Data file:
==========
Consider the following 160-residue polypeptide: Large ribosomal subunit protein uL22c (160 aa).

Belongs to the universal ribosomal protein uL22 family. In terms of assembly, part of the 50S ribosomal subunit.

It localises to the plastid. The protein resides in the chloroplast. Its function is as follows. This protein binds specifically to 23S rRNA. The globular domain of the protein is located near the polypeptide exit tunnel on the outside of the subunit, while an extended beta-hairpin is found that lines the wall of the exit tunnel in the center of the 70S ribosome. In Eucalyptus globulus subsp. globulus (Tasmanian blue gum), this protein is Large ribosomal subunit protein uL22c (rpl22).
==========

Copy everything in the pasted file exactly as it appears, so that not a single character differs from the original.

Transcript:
Consider the following 160-residue polypeptide: Large ribosomal subunit protein uL22c (160 aa).

Belongs to the universal ribosomal protein uL22 family. In terms of assembly, part of the 50S ribosomal subunit.

It localises to the plastid. The protein resides in the chloroplast. Its function is as follows. This protein binds specifically to 23S rRNA. The globular domain of the protein is located near the polypeptide exit tunnel on the outside of the subunit, while an extended beta-hairpin is found that lines the wall of the exit tunnel in the center of the 70S ribosome. In Eucalyptus globulus subsp. globulus (Tasmanian blue gum), this protein is Large ribosomal subunit protein uL22c (rpl22).